Better Ways for Physicians and Patients to Communicate
Andrew Lazris, MD, a geriatrician from Columbia, MD, whose book Curing Cancer was reviewed here last March, recently penned an op-ed in The Baltimore Sun. Dr. Lazris, with co-author Erik Rifkin,says there’s got to be a better way to communicate the complex numbers and medical terms used in medicine so that physicians and patients can make better intervention decisions.
He particularly blames the mainstream media for not being more helpful.
“Accurate medical information needs to be presented in the media using terms, and in a setting, that is familiar to patients — the presentation needs to "feel" right. This format should show patients, as simply and effortlessly as possible, what a test, procedure or drug actually means in terms of their own health objectives and their quality of life. What is needed is a simple, straightforward graphic that presents, on one page, a clear and objective picture of actual health benefits and risks associated with various medicines, tests and procedures.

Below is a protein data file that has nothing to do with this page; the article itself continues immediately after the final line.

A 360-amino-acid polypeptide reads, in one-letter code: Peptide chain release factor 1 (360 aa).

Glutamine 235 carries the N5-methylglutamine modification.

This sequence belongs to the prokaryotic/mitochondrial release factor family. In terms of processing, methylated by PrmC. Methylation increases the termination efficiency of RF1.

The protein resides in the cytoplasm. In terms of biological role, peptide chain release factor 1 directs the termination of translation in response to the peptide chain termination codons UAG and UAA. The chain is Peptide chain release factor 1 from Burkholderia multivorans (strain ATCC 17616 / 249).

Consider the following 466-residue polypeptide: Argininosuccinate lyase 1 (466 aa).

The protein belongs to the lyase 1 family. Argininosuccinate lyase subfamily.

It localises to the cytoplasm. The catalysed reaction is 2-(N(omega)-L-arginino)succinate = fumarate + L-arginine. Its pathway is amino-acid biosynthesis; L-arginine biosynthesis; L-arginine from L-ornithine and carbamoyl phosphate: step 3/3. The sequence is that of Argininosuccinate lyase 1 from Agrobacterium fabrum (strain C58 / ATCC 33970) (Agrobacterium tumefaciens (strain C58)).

“In addition to new studies, this graphic can be applied to common health endpoints including, but not limited to: the use of blood thinners in atrial fibrillation; the use of statins in people with high cholesterol; the treatment of diabetes; the use of screening tests such as mammograms, colonoscopies, stress tests, carotid ultrasounds, bone density testing and treatment of dementia; and many other issues that typically evade discussion due to a paucity of accurate information and limitations in time.”
Dr. Lazris’ book makes similar pleas to untangle a healthcare system he believes is dangerously over-complex and overly regulated. For instance, he believes the ACA makes being a doctor less attractive while increasing the amount it costs to be treated as a patient. The result, he says, is a mess that needs cleaning up.
"The ACA has codified a system where primary care doctors are the workhorses with no power to impact change. They are judged by productivity and patient satisfaction scores, which have little relevance to quality care," he writes.
It’s a book that worth reading. You can order a copy here.
- Lee Landenberger, AHC Media Editorial & Continuing Education Director